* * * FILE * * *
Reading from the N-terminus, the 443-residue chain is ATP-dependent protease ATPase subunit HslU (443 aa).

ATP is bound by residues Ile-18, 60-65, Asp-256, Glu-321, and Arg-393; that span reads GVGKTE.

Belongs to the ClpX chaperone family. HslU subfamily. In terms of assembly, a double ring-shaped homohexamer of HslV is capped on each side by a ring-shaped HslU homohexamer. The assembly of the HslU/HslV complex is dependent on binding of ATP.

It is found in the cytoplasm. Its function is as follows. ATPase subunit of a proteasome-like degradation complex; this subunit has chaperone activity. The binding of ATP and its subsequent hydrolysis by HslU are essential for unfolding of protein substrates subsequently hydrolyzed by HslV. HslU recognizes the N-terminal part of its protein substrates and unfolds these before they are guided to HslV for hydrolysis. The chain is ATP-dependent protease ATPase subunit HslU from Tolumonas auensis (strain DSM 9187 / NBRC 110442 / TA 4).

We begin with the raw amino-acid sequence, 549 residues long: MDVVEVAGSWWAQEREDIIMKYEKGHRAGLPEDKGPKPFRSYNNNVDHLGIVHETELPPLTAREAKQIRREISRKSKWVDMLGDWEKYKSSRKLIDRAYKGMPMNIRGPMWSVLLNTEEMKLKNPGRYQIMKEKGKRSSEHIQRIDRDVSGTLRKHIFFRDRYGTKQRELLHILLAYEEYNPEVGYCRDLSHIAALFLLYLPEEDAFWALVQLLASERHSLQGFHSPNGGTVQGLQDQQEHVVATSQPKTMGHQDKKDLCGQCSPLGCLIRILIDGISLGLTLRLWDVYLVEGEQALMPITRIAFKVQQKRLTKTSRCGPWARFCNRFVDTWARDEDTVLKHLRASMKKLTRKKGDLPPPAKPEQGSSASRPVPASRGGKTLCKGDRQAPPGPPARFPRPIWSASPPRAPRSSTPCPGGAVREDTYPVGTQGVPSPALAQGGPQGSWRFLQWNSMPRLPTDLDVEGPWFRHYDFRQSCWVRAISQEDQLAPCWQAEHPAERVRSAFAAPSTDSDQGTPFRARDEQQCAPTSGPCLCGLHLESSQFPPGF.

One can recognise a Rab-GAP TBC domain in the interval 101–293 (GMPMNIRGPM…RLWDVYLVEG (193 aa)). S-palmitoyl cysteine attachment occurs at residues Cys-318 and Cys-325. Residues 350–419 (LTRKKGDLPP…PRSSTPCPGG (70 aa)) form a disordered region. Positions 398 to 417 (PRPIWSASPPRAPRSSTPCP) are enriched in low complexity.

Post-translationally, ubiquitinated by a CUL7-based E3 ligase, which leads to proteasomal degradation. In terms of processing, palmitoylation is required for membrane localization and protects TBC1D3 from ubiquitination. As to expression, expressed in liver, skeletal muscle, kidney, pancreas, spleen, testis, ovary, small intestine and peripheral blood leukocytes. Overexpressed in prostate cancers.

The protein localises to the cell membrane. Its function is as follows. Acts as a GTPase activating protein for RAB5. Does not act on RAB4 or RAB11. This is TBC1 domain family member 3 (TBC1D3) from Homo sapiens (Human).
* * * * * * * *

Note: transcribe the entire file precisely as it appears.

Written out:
Reading from the N-terminus, the 443-residue chain is ATP-dependent protease ATPase subunit HslU (443 aa).

ATP is bound by residues Ile-18, 60-65, Asp-256, Glu-321, and Arg-393; that span reads GVGKTE.

Belongs to the ClpX chaperone family. HslU subfamily. In terms of assembly, a double ring-shaped homohexamer of HslV is capped on each side by a ring-shaped HslU homohexamer. The assembly of the HslU/HslV complex is dependent on binding of ATP.

It is found in the cytoplasm. Its function is as follows. ATPase subunit of a proteasome-like degradation complex; this subunit has chaperone activity. The binding of ATP and its subsequent hydrolysis by HslU are essential for unfolding of protein substrates subsequently hydrolyzed by HslV. HslU recognizes the N-terminal part of its protein substrates and unfolds these before they are guided to HslV for hydrolysis. The chain is ATP-dependent protease ATPase subunit HslU from Tolumonas auensis (strain DSM 9187 / NBRC 110442 / TA 4).

We begin with the raw amino-acid sequence, 549 residues long: MDVVEVAGSWWAQEREDIIMKYEKGHRAGLPEDKGPKPFRSYNNNVDHLGIVHETELPPLTAREAKQIRREISRKSKWVDMLGDWEKYKSSRKLIDRAYKGMPMNIRGPMWSVLLNTEEMKLKNPGRYQIMKEKGKRSSEHIQRIDRDVSGTLRKHIFFRDRYGTKQRELLHILLAYEEYNPEVGYCRDLSHIAALFLLYLPEEDAFWALVQLLASERHSLQGFHSPNGGTVQGLQDQQEHVVATSQPKTMGHQDKKDLCGQCSPLGCLIRILIDGISLGLTLRLWDVYLVEGEQALMPITRIAFKVQQKRLTKTSRCGPWARFCNRFVDTWARDEDTVLKHLRASMKKLTRKKGDLPPPAKPEQGSSASRPVPASRGGKTLCKGDRQAPPGPPARFPRPIWSASPPRAPRSSTPCPGGAVREDTYPVGTQGVPSPALAQGGPQGSWRFLQWNSMPRLPTDLDVEGPWFRHYDFRQSCWVRAISQEDQLAPCWQAEHPAERVRSAFAAPSTDSDQGTPFRARDEQQCAPTSGPCLCGLHLESSQFPPGF.

One can recognise a Rab-GAP TBC domain in the interval 101–293 (GMPMNIRGPM…RLWDVYLVEG (193 aa)). S-palmitoyl cysteine attachment occurs at residues Cys-318 and Cys-325. Residues 350–419 (LTRKKGDLPP…PRSSTPCPGG (70 aa)) form a disordered region. Positions 398 to 417 (PRPIWSASPPRAPRSSTPCP) are enriched in low complexity.

Post-translationally, ubiquitinated by a CUL7-based E3 ligase, which leads to proteasomal degradation. In terms of processing, palmitoylation is required for membrane localization and protects TBC1D3 from ubiquitination. As to expression, expressed in liver, skeletal muscle, kidney, pancreas, spleen, testis, ovary, small intestine and peripheral blood leukocytes. Overexpressed in prostate cancers.

The protein localises to the cell membrane. Its function is as follows. Acts as a GTPase activating protein for RAB5. Does not act on RAB4 or RAB11. This is TBC1 domain family member 3 (TBC1D3) from Homo sapiens (Human).